the years, the CCP has been overtly hostile to many expressions of regional and
national cultural tradition, but nowhere more so than in occupied Tibet.
Therefore, programming shorts that bring Tibetan folktales to life through
animation inspired by Thangka painting would not endear a film festival to the
Party authorities. Not surprisingly, the Beijing Independent Film Festival did
so anyway. Fittingly, two of Bai Bin’s Tibetan films anchor a program of animated
shorts, which screens as part of the Cinema on the Edge retrospective to the
fearlessly indie fest.
is no question Bai Bin’s The Hunter and
the Skeleton is the head-and-shoulders high point of the animated block. In
this ancient tale, a hunter rashly heads off in search of game, despite the
shaman’s warning. It turns out, this is an inauspicious time for such pursuits,
because a demonic skeleton has been hunting hunters. Yet, for some reason, the fiend
likes this hunter. First he gives the man a seven day extension before eating
him. Then he offers the man a deal—he will be spared if he leads the skeleton
to his village. Stalling for time, the man will have to defeat his new “friend”
with only the help of his talisman and his trusty hunting dog.
are real stakes in Skeleton, as well
as a rather macabre sensibility, which is why it is even grabbier than Bai Bin’s
environmentally-themed An Apple Tree.
In both films, the vibrant Thangka colors and stylized figures are unlike
anything you have seen in animation before. These are unusually striking films
that tap into centuries-old mojo. Any self-respecting animation fan needs to
check them out.
contrast, several of the other animated selections are much less accessible to mainstream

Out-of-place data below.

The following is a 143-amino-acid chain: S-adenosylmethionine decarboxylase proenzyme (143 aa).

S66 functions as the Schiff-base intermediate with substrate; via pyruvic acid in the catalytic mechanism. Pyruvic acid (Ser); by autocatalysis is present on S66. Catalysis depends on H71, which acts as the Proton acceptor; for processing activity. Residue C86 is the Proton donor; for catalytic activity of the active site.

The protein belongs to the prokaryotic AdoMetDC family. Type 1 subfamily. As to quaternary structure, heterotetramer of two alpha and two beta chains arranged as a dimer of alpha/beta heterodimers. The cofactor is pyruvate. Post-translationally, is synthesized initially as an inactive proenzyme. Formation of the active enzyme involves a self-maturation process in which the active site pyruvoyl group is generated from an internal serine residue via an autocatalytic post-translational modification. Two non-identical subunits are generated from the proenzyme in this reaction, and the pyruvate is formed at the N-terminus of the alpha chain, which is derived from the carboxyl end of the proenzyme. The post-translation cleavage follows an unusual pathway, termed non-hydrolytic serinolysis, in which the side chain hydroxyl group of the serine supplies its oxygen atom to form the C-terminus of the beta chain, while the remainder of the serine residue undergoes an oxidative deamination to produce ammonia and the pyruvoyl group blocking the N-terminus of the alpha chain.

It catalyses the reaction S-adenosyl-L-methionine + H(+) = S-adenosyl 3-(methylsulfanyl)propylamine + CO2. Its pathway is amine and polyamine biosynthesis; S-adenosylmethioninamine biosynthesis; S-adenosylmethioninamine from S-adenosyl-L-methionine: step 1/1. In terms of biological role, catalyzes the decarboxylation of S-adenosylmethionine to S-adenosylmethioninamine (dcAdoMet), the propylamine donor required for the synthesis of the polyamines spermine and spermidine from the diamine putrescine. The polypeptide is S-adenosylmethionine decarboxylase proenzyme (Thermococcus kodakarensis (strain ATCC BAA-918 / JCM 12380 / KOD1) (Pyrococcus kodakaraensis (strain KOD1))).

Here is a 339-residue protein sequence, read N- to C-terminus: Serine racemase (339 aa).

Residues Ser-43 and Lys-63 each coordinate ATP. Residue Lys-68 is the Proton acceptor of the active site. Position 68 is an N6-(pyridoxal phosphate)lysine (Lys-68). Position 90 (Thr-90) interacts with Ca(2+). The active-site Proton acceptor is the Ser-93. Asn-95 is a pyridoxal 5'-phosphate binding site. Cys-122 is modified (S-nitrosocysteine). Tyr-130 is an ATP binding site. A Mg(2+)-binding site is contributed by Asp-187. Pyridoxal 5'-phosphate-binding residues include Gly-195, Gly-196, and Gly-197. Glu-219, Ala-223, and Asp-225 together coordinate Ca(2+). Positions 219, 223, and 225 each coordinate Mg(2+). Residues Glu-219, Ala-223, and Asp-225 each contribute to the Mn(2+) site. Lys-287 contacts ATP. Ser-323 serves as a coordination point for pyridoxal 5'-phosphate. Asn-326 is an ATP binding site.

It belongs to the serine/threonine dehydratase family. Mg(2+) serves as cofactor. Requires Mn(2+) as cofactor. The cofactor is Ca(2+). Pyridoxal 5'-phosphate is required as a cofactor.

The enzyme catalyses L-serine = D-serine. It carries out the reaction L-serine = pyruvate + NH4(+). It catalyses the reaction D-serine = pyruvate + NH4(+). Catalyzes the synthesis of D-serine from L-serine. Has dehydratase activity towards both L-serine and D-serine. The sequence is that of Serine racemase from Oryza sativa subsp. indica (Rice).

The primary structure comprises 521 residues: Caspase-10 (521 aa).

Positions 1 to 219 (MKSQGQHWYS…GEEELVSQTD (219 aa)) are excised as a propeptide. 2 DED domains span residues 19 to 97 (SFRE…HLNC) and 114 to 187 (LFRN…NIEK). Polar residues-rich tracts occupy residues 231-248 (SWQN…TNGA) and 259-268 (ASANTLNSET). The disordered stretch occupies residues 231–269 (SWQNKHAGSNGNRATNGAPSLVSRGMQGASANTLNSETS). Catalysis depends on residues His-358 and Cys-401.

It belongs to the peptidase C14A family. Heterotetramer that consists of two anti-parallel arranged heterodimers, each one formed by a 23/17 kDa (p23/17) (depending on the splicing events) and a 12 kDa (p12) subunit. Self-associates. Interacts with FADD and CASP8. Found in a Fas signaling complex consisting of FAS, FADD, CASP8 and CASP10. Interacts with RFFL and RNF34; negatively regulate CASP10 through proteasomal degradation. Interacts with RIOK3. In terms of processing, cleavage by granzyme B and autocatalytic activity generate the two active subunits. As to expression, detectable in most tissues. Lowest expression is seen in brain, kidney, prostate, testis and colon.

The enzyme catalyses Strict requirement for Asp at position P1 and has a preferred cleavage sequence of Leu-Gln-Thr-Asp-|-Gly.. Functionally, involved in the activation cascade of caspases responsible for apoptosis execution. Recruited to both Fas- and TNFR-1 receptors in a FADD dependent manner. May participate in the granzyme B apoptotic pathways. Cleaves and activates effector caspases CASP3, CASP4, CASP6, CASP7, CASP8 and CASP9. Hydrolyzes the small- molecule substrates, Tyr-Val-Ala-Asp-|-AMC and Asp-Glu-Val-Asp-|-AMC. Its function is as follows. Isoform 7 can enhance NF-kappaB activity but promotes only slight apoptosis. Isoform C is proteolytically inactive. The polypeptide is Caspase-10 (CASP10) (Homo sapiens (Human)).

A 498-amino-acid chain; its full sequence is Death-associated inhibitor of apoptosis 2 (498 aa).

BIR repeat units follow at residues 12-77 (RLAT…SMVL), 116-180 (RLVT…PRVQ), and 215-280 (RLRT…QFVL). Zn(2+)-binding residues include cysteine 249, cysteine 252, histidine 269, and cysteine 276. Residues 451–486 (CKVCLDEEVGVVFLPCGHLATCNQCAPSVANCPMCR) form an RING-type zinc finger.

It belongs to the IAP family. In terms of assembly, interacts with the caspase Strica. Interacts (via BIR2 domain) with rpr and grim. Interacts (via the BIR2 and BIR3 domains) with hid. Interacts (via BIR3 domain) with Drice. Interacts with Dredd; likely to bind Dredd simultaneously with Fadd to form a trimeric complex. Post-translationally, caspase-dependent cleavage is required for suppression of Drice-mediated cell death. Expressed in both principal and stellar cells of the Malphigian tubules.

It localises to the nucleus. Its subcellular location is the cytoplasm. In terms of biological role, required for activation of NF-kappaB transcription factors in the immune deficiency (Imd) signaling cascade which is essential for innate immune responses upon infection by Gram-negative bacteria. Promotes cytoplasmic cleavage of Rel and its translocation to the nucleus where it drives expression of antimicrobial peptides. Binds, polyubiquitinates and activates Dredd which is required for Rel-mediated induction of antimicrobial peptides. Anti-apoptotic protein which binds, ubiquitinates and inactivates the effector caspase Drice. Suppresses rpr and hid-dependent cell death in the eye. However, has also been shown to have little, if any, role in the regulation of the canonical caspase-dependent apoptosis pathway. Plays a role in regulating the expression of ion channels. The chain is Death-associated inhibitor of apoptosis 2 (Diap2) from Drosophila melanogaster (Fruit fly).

animation fans. Zhong Su’s Perfect
Conjugal Bliss and Ding Shiwei’s Double
Act play a double game, contrasting and conflating images of the authoritarian state with
post-industrial decay and class stratification, respectively. Visually, they
are often surreal, which helps confuse the censors and maintain plausible
is even more the case with Zhang Yipin’s How,
a sort of distaff, dystopian Little Nemo, and Qiu Anxiong’s abstract, avant-garde
environmental apocalyptic fable, The New
Book of Mountains and Seas Part 2. While Zhou Xiaohu’s Mirror Room holds considerably fewer political implications, the
sexualized gender-bending imagery is even more likely to provoke the Puritanical
Bai Bin’s film, the next most aesthetically and emotionally engaging selection
is easily Chen Li-hua’s Family Reunion.
Following the trials and tribulations of A-mei, an aboriginal migrant worker, it
too celebrates regional cultural traditions, while dramatizing the challenges
faced by itinerant laborers.
somewhat uneven, the collected independent animated shorts are often
challenging both in terms of visual style and thematic substance. However, the
preponderance of ambiguous narrative forms eventually blurs the constituent
films together. Still, the program is well worth seeing for the wonderfully
rich and distinctive work of Bai Bin and Chen Li-hua. Recommended for connoisseurs
of animation and experimental film, Cinema on the Edge’s animated film program
screens this Thursday (9/10) at the Museum of Chinese in America (MoCA).
Labels: Animated films, Chinese Cinema, Cinema on the Edge, Short Films, Tibet